On PC, the game is an absolutely unoptimized mess right now. There are constant stuttering issues, framerate drops, and crashes that can ruin hours of progress. We tested the game on a GeForce RTX 4080, and could not exceed 40 FPS with ray tracing on. When it was off, the game could maintain a steady 60 FPS and even go up to 120 during certain moments, but the framerate drops and the stuttering were still a major issue. I do not recommend picking the game up for PC until at least a few more patches come out.



The Callisto Protocol has a number of issues, but it is still a commendable attempt by Striking Distance Studios to breathe new life into the Sci-Fi horror genre. The world has gone way too long without a new Dead Space title, and this is the closest we are going to get for a while.

The story is not all that great, but the performances are pretty solid by Josh Duhamel and all the other actors like Karen Fukuhara and Sam Witwer. I really enjoyed the core combat, especially when it was not tripping over itself by introducing suspense-killing tools like the Grip. The new focus on melee attacks is also really cool, and I enjoyed bashing heads in with blunt weapons.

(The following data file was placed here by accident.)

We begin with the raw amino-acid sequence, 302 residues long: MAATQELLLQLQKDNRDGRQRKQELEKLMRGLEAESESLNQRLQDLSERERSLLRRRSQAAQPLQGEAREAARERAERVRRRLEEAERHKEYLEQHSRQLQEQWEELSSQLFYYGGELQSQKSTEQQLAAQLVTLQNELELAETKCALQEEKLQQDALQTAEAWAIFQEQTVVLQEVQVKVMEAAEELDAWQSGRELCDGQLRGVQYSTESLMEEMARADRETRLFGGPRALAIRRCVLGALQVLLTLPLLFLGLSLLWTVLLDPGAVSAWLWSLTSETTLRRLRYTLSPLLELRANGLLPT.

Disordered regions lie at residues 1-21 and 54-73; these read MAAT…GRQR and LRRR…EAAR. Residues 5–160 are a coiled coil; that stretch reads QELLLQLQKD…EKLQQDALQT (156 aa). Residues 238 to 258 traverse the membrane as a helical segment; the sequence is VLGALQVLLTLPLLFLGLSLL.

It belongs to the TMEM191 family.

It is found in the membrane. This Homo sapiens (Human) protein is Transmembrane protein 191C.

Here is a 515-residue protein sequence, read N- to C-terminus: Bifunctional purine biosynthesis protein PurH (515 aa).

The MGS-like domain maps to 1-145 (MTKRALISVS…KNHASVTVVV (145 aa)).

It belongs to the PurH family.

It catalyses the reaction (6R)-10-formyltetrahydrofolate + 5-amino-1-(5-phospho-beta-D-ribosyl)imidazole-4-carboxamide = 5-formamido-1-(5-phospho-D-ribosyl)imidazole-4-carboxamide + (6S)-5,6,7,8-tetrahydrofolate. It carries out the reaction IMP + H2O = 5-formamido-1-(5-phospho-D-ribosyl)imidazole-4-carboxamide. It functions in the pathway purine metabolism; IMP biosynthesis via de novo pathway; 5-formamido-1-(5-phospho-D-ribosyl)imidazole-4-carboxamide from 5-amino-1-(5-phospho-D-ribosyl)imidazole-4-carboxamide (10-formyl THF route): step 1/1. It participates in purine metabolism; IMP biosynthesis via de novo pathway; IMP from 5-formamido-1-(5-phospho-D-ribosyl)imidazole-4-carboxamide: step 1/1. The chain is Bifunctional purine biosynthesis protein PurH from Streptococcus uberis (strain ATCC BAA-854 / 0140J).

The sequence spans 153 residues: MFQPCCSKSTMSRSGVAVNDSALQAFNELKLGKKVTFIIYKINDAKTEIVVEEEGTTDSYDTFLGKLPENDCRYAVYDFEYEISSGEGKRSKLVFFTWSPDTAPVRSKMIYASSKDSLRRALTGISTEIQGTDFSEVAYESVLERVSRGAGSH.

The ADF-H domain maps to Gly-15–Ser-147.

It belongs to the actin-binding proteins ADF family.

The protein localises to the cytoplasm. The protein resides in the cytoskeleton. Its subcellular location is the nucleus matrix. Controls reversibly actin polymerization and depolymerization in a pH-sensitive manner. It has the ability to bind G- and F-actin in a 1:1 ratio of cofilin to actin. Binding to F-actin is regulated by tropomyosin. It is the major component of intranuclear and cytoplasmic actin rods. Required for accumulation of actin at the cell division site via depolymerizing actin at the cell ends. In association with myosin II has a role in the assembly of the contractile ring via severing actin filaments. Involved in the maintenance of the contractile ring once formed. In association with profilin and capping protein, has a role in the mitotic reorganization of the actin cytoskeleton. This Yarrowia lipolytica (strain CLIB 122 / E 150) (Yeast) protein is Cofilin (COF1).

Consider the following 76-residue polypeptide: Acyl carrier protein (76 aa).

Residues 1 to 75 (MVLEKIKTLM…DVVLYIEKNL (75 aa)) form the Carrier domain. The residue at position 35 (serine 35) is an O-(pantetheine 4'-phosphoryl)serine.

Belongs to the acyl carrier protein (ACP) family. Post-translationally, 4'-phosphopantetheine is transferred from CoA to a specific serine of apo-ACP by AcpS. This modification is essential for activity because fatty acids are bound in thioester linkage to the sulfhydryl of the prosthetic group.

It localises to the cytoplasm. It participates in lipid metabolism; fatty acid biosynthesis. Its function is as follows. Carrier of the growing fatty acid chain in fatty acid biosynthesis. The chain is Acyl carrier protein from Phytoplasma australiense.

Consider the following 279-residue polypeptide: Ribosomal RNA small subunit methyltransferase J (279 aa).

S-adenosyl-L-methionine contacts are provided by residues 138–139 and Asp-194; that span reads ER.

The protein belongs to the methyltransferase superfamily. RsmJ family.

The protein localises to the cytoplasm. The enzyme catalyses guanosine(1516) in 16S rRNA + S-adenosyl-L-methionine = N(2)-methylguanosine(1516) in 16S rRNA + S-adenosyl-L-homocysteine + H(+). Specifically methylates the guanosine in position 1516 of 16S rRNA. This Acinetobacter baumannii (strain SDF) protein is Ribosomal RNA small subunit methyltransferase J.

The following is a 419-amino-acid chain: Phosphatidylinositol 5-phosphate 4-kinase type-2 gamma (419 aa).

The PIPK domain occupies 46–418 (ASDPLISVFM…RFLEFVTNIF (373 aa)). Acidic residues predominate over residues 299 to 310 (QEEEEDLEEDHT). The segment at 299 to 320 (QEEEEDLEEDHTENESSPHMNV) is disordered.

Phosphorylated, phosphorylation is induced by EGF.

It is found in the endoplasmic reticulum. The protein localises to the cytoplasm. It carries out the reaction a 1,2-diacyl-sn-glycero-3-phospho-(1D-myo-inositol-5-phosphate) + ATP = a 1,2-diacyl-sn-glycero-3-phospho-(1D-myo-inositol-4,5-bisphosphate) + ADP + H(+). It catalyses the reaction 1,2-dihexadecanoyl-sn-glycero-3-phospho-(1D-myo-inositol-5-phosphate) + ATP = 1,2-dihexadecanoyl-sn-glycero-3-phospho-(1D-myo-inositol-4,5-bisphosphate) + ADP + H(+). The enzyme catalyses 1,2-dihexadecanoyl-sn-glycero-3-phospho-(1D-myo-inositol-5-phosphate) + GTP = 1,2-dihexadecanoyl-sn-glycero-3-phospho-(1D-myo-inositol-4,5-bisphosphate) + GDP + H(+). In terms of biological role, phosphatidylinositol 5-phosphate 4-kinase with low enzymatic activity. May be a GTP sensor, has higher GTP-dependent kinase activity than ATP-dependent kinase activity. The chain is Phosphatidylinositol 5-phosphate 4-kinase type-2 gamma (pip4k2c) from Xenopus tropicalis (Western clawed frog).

The graphics are also insane and the use of lighting and fog effects elevates the atmosphere to unbelievable heights. But the game does currently have some performance issues, and you should wait a while before picking it up if you can, especially on the PC.

I do not want to paint this as a bad game, because it’s not. It’s a very interesting first attempt by a brand-new studio that stumbles a bit during its path, and I hope that the title does well enough that the developers are able to make a sequel or at least any other title that they want. 

This has been our The Callisto Protocol Review. While you’re here, consider checking out some of our other articles.

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Huzaifa is eXputer's Review Editor, who’s all about RPG games. He’s got several years of experience critically judging games and writing his unbiased thoughts on them. You can also find his content published on sites like Twinfinite & GearNuke. Huzaifa has been gaming for 23+ years, during which he managed to amass 400+ hours on Elden Ring! You can follow his gaming activity on his Xbox and Steam Profiles.

Experience: 5+ years || Previously Worked At GearNuke & Twinfinite || Mainly Covers RPG Guides & Latest Games Reviews || Education: Bachelors in Hospitality.